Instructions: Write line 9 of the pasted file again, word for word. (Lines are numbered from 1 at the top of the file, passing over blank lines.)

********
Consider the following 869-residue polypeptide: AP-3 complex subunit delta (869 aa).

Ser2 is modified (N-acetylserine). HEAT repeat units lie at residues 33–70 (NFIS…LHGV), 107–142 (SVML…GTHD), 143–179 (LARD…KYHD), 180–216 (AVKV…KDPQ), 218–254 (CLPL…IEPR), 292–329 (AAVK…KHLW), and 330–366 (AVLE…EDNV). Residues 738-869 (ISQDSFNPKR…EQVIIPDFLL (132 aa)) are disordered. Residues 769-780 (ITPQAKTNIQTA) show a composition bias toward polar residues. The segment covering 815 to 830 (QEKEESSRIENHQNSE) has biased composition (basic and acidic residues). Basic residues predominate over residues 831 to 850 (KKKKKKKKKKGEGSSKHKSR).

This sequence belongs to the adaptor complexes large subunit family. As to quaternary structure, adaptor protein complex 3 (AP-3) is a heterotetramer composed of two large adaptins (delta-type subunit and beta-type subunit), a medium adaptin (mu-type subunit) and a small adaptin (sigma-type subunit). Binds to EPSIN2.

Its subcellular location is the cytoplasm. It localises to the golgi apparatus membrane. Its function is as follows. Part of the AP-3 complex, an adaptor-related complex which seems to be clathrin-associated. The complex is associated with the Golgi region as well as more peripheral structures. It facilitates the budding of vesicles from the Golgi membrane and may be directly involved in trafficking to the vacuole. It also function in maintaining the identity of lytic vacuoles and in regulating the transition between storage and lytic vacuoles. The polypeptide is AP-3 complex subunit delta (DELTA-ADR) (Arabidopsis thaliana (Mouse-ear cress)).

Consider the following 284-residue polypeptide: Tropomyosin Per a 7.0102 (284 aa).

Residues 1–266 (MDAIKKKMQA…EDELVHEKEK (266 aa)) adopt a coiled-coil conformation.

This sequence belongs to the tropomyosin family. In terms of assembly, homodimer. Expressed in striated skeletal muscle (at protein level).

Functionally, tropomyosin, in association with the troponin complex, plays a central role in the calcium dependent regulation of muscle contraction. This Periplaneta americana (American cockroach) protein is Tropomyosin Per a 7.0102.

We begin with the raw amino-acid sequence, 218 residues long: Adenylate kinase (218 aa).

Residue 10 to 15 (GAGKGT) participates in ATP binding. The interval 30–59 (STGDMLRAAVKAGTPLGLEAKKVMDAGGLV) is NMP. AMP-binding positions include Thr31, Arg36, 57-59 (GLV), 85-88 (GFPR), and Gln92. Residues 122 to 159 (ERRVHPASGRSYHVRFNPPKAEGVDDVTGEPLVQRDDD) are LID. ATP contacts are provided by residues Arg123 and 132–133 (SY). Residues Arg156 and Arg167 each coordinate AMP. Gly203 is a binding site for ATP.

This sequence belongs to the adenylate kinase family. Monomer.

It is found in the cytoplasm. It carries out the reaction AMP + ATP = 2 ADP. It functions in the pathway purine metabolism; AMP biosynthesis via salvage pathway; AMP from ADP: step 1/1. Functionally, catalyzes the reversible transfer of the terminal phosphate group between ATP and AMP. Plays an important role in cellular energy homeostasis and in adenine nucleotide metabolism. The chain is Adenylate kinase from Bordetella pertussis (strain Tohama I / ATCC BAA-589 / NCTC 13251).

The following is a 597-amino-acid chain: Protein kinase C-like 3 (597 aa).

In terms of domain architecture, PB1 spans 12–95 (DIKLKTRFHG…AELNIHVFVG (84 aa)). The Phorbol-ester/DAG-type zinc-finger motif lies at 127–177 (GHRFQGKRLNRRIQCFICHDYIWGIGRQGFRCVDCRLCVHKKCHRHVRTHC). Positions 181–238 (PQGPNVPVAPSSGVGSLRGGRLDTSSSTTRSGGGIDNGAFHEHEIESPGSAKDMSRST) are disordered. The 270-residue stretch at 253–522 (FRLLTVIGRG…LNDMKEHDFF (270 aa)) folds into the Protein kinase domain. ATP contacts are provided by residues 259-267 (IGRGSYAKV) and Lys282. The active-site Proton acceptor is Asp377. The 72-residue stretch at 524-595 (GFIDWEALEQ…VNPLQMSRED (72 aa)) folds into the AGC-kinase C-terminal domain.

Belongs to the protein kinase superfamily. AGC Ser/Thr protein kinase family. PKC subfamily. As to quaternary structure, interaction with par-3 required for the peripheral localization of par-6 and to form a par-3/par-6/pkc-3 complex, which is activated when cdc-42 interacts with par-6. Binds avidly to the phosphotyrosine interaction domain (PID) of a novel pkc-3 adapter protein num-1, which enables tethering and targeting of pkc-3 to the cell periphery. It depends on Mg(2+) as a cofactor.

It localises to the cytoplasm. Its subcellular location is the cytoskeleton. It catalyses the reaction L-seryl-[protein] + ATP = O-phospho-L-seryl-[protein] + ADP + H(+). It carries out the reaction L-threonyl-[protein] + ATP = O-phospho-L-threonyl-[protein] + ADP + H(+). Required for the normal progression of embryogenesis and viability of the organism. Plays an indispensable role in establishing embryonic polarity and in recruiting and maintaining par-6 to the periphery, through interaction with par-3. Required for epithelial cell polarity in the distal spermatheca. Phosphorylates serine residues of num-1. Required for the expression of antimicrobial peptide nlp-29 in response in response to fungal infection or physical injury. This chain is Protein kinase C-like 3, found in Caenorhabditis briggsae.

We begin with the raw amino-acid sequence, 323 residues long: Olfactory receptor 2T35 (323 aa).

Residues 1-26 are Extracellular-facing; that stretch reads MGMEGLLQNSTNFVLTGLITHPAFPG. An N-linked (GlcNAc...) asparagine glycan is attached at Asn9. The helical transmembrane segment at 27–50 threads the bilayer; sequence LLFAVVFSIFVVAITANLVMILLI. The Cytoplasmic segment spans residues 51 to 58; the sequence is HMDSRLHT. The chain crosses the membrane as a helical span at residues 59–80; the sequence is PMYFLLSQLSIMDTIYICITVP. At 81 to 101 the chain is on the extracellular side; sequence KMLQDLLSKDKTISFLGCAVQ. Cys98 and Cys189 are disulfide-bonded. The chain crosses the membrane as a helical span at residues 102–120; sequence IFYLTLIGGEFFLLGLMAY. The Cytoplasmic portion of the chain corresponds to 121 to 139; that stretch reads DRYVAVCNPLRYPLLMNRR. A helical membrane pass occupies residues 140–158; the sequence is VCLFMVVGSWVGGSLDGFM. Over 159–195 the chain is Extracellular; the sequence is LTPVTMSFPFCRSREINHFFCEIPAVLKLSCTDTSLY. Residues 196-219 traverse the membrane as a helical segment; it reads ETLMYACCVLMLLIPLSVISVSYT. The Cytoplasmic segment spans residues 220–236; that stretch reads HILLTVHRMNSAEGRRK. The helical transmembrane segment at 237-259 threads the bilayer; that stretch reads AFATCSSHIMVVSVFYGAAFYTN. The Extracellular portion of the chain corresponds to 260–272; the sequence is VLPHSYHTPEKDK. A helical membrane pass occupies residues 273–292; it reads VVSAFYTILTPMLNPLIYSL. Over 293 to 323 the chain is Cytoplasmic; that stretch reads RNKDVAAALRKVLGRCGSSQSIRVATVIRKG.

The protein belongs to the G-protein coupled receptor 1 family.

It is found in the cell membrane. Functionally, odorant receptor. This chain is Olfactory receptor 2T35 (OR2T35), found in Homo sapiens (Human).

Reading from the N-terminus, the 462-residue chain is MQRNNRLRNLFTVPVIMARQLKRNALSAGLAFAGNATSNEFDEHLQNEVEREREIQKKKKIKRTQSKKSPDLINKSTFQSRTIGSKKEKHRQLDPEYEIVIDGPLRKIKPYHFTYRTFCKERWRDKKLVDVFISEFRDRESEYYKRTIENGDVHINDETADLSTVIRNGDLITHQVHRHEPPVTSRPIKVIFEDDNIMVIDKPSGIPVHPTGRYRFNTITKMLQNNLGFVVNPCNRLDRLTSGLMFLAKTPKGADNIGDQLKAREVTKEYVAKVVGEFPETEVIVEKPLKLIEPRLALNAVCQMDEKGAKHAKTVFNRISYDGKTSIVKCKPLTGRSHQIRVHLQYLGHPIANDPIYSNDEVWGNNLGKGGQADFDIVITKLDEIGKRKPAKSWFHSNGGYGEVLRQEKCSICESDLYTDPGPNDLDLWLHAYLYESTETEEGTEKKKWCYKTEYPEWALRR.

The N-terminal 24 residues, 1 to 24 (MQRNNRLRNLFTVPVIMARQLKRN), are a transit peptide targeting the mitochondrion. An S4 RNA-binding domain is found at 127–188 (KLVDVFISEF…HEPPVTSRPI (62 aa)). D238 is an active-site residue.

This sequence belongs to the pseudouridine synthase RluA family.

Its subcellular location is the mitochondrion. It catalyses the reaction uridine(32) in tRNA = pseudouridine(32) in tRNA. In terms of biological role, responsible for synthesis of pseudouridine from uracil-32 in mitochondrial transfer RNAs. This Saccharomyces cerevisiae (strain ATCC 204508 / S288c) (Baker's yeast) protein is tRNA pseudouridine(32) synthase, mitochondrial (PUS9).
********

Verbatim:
We begin with the raw amino-acid sequence, 218 residues long: Adenylate kinase (218 aa).